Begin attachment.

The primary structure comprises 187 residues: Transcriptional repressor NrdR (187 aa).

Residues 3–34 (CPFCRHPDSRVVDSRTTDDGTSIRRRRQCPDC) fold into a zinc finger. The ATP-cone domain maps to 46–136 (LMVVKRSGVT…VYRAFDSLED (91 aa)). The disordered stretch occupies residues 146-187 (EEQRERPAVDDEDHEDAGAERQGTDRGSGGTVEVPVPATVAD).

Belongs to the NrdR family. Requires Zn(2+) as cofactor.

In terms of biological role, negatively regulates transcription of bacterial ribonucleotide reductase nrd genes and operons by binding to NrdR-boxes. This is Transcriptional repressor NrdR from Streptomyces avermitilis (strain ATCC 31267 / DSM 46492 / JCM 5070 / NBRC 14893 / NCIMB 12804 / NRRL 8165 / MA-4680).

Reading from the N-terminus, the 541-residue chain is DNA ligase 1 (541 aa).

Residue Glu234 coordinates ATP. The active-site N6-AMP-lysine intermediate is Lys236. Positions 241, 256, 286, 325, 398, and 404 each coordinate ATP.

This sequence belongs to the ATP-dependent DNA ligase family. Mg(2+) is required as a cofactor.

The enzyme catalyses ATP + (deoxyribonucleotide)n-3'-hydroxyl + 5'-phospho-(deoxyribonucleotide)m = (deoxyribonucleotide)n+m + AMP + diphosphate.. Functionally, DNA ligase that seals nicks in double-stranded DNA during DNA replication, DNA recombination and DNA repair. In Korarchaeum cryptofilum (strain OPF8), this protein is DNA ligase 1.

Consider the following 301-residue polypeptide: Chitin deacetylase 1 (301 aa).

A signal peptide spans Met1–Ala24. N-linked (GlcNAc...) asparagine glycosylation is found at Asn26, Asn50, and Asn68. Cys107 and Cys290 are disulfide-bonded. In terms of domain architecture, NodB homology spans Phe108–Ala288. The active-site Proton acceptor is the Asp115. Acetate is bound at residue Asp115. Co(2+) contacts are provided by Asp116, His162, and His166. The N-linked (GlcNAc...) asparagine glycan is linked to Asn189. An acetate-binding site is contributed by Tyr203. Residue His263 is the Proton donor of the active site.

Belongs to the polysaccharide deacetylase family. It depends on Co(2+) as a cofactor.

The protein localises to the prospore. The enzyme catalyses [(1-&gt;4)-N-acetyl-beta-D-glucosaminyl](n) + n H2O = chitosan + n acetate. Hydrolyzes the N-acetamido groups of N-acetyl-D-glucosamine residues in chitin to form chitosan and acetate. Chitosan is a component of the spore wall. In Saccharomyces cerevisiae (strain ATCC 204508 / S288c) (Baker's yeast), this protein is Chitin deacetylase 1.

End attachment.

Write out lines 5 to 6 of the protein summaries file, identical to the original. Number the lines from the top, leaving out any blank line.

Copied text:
Reading from the N-terminus, the 541-residue chain is DNA ligase 1 (541 aa).

Residue Glu234 coordinates ATP. The active-site N6-AMP-lysine intermediate is Lys236. Positions 241, 256, 286, 325, 398, and 404 each coordinate ATP.